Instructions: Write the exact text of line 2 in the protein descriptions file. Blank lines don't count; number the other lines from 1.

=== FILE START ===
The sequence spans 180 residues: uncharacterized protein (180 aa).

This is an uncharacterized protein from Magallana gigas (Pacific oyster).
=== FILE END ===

This is an uncharacterized protein from Magallana gigas (Pacific oyster).